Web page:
The goal we set ourselves was to visit 40 countries by the age of 40. Yes, that is completely arbitrary. But that arbitrary target thankfully encouraged us to flit around Europe throughout our 20s and 30s, seeing much of our continent and chalking up countries as we went.
We mostly flew, on budget airlines that are mostly no longer with us, but we also crossed borders by train, foot, even hydrofoil.
We were EU citizens then, meaning we breezed across borders with little more than a glance from a border guard, or at most a quick computer scan of our passports.
That ease of travel – the ability to enter another EU country with the minimum of bureaucratic fuss or bother – had one small downside for the nerd in us: no passport stamps. We were happy with that trade-off; seeing the Canadians, Australians and others stuck in their static queue underlined the value of our burgundy passports. But, nonetheless, there was a jarring contrast between the amount of travel we were doing and the lack of stamps in our passports.
There is one category of European country however that combines ease of entry with the possibility of securing that inky, bureaucratic souvenir: the microstate.
There isn’t a precise definition of what constitutes a microstate. Some include Iceland on the list, but whilst it does have a smallish population, it is also 2.5x the physical size of Switzerland. Others include Malta, which is small but as a member of the European Union it just doesn’t feel right to think of it as a microstate. To us, a microstate should be more like an anomaly; a modest parcel of land sandwiched between two other places or randomly popping up inside another, ideally by some fluke of history.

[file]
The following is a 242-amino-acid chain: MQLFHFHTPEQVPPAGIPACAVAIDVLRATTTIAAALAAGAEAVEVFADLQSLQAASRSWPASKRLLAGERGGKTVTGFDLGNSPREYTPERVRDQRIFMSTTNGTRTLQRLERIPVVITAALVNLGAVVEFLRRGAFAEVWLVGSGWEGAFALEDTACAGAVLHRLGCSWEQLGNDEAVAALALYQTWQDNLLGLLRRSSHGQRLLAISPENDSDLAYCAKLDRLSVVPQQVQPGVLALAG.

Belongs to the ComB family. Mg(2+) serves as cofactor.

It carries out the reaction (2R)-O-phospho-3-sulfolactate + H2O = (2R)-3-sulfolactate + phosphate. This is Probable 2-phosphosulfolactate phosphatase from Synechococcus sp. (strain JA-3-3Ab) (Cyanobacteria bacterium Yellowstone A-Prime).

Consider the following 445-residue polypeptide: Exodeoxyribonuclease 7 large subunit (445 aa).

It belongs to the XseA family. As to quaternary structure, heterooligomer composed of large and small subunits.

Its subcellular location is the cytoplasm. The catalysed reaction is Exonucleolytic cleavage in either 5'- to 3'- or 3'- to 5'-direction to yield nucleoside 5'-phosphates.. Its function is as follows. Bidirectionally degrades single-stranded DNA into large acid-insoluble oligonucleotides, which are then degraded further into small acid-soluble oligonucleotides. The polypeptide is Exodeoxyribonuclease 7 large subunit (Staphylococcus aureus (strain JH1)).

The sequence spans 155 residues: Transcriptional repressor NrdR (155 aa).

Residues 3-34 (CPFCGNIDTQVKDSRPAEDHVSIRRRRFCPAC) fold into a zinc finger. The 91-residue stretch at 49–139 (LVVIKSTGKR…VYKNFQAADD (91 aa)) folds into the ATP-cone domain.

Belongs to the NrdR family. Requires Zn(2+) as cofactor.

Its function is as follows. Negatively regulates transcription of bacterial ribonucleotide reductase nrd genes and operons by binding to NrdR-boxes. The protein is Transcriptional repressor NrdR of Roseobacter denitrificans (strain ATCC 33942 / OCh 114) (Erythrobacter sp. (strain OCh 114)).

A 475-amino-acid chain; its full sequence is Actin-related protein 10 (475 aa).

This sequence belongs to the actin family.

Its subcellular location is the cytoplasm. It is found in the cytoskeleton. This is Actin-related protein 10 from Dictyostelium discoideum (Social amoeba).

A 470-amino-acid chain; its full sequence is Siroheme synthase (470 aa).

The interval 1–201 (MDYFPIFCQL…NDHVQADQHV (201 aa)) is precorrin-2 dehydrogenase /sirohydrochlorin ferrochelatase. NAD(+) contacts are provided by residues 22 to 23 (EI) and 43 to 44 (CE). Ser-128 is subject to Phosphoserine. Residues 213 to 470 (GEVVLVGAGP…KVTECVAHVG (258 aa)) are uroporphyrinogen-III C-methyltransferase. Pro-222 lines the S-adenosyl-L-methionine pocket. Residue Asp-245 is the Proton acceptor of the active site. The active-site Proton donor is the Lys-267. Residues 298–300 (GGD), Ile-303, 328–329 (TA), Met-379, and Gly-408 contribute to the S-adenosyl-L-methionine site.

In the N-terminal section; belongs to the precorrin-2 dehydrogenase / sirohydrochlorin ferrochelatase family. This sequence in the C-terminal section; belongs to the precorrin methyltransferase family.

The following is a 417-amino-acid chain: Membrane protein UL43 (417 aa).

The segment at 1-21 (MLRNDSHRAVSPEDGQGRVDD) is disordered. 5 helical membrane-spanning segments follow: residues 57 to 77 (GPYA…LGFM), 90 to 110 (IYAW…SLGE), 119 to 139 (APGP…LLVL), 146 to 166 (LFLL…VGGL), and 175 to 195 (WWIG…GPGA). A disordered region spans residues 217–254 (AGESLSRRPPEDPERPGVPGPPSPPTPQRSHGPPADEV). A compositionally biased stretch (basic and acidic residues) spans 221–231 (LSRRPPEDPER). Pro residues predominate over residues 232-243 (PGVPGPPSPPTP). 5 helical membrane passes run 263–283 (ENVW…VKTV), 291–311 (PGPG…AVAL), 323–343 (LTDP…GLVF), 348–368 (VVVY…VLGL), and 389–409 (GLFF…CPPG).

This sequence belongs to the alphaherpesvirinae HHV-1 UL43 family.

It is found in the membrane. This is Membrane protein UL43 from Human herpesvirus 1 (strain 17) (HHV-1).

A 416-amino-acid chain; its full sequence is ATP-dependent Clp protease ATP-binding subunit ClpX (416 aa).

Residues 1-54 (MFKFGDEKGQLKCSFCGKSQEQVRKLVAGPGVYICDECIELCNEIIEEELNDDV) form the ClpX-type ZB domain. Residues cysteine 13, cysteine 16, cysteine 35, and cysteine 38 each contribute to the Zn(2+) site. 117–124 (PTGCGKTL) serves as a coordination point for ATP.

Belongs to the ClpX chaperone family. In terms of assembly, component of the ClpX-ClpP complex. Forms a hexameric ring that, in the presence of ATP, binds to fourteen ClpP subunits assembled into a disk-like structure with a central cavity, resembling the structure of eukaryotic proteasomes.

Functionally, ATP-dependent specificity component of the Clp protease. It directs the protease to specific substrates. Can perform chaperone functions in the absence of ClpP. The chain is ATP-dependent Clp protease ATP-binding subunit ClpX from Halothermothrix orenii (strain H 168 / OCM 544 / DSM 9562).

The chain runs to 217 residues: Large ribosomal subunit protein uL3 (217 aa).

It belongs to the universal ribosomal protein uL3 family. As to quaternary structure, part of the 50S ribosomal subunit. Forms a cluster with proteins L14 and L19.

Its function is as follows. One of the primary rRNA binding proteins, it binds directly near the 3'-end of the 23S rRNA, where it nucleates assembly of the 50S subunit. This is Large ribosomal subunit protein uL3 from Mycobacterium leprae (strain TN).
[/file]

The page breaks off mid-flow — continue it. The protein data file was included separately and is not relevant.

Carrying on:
So, who makes our list of European microstates? Well, on our list is Andorra, Liechtenstein, San Marino, Monaco, and the Vatican City. We’ve spared the blushes of Iceland and Malta.
And, for each of these countries, how did we bag the all-important stamp?
Well, let’s start with the last country on our list, which is also by far the smallest and least populous: the Vatican City. Sadly, they don’t do passport stamps. They could, easily. We can’t help but feel they are missing a trick. They could ask people to pay a few euros; hordes would readily hand over their cash – ourselves included – for an imprint of the Holy Father’s face, and – hey presto! – they would have earned something to put towards poverty alleviation. But, alas, they don’t.
Anyway, onto the places where we have had our passports stamped.
Getting your passport stamped in Andorra
This one is actually the trickiest, and it is easy to miss the opportunity if you assume you can get it done once you have got there and checked into your hotel. With the other microstates – Liechtenstein, San Marino, and Monaco – we got our passports stamped in a tourist office. In Andorra, you actually have to get it done at the border.
When we visited Andorra, we travelled by minibus from Toulouse. We were advised to tell our driver in advance that we wanted our passports stamped so we asked him to stop at the border.